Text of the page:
Breast Pumps at the MIT Hackathon

Family GeekMom
Image: Wikimedia Commons

I spent four months pumping milk for my firstborn, and I’m in the middle of (probably) six months pumping for my second. I work full time and have two children, and breast pumping is an integral part of my life—one I’ll be glad to see the end of. What do you mean I can’t lean back in a chair and read while I’m pumping? I have to lean forward? Do you know what that does to my (already aching) back?!?

All of which goes into why I was super excited to see the theme of this year’s MIT Hackathon: Make the Breast Pump Not Suck!

According to the website: “On Sept 20-21, 2014, 150 parents, engineers, designers, and healthcare givers will gather at the MIT Media Lab for the Make the Breast Pump Not Suck Hackathon.”

As many sources point out, the health benefits of breast milk are legion. But it’s also really, really hard to be a working mother (or just a mom with a kid who has trouble nursing) and keep up with your child’s needs. I cheat: I nurse, use expressed milk, and also formula. It can be difficult to find space. Where I work right now I’m lucky—there are three nursing mothers, and they’ve reserved an office for our use. But at my previous job my pumping quarters were a curtained-off portion of the ladies restroom. Not my favorite place to spend 15-30 minutes on any given day, much less for months of my life. And I really worried when I had to take an out-of-state trip for work. I can nurse more easily in an airport than pump. Pumping can also be painful at times, although I’ve gotten depressingly used to it. As Courtney E. Martin and John Cary wrote in the New York Times: “Shouldn’t the Breast Pump Be as Elegant as an iPhone and as Quiet as a Prius by Now?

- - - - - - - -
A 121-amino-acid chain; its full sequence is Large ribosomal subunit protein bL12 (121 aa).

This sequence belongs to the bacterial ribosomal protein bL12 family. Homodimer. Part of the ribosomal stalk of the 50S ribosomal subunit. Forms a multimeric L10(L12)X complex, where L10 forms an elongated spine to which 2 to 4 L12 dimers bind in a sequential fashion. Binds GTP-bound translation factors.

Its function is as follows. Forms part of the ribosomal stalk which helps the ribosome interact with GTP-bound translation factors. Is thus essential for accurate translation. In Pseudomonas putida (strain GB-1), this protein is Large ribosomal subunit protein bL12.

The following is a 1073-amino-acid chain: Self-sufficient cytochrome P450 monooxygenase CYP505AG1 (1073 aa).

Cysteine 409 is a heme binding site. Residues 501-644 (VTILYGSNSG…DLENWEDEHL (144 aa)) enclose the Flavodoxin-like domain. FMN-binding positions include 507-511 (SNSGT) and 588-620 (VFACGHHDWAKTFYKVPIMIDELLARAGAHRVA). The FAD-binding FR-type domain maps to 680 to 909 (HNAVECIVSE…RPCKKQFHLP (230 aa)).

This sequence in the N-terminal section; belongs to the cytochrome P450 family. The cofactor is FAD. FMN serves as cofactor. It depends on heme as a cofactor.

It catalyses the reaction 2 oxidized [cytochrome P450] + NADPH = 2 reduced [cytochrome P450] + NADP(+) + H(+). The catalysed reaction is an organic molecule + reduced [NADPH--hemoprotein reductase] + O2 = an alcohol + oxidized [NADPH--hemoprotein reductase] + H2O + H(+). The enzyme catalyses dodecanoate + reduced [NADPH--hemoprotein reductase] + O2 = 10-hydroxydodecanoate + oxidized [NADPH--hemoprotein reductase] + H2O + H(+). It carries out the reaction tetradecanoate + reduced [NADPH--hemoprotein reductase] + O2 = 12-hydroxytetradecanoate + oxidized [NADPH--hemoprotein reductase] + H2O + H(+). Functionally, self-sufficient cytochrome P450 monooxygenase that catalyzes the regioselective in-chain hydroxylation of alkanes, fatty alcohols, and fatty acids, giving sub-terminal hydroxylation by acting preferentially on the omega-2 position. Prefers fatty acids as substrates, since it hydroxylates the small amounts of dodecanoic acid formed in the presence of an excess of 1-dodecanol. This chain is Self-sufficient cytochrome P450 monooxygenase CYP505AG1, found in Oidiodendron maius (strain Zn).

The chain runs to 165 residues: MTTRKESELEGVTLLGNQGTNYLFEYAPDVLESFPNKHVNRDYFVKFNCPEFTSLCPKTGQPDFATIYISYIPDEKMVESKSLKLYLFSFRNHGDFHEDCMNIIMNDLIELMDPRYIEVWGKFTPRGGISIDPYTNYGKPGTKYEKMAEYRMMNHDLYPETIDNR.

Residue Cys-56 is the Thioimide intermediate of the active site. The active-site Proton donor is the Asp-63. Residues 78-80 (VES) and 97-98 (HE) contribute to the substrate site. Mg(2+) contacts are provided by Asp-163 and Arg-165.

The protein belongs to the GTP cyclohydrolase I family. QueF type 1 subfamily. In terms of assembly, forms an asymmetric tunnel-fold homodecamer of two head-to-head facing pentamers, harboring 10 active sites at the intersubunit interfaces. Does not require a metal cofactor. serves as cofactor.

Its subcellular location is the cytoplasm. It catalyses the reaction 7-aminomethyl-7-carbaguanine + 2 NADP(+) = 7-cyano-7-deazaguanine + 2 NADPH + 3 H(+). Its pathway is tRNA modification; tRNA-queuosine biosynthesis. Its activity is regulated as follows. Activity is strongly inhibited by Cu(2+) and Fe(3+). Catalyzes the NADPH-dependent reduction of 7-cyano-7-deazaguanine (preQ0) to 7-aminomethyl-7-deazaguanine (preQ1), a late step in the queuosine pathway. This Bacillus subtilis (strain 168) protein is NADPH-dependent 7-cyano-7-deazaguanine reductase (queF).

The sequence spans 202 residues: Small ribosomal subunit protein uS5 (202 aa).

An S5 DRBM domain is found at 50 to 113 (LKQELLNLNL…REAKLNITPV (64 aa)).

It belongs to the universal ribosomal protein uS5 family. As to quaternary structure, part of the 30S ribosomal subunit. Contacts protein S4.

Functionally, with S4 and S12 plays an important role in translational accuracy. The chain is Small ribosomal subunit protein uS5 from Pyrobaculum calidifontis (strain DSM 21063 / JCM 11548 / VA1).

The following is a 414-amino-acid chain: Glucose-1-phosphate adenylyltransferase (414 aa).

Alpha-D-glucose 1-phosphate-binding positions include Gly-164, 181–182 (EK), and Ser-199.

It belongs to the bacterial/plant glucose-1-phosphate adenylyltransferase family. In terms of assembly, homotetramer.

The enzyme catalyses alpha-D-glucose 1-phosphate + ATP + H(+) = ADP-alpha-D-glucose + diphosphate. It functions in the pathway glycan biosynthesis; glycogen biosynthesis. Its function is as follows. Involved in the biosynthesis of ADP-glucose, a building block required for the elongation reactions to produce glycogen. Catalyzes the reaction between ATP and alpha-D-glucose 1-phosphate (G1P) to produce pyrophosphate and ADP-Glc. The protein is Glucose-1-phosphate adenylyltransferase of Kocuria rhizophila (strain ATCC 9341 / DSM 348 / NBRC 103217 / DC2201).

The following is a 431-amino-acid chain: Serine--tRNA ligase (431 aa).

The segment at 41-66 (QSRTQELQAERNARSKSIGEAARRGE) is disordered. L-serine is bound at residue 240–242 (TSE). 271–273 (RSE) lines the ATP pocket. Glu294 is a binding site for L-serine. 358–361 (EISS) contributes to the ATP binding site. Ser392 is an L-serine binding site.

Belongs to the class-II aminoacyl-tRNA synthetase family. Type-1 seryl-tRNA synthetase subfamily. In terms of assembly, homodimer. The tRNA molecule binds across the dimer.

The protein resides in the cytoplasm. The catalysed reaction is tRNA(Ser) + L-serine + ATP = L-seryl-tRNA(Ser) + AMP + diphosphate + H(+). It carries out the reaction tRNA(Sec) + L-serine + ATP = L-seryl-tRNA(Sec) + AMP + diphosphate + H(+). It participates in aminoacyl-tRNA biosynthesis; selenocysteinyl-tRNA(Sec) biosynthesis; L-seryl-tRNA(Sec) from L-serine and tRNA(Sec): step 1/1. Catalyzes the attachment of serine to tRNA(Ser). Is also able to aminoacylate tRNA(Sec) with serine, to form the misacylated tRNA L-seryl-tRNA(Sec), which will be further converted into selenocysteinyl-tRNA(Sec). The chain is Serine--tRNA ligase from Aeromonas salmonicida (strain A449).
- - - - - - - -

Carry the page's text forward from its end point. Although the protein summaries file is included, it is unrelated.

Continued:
I join women of all circumstances in cheering on the MIT Hackathoners this weekend!

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2 thoughts on “Breast Pumps at the MIT Hackathon

  1. I pumped for nine months with my first son, and read many a book in my twenty minute breaks every three hours. But yes, it literally sucked! I pumped in a car, on a plane, in a rest room, under a sweater, oh yes. Something better would be wonderful!

  2. I pumped mostly when my second one was in the NICU for 7 weeks. I did most of my pumping at home or in the hospital, but did have to pump on the bus (part of a 4+ hour trip each way to and from the city). I was too tired to even notice if people gave me wierd looks. Actual nursing was easier because I could do it lying down, at pretty much whatever angle. Breast pumps could stand to stick onto the boob more to make them more truly hands-free, and quieter would be nice, too.

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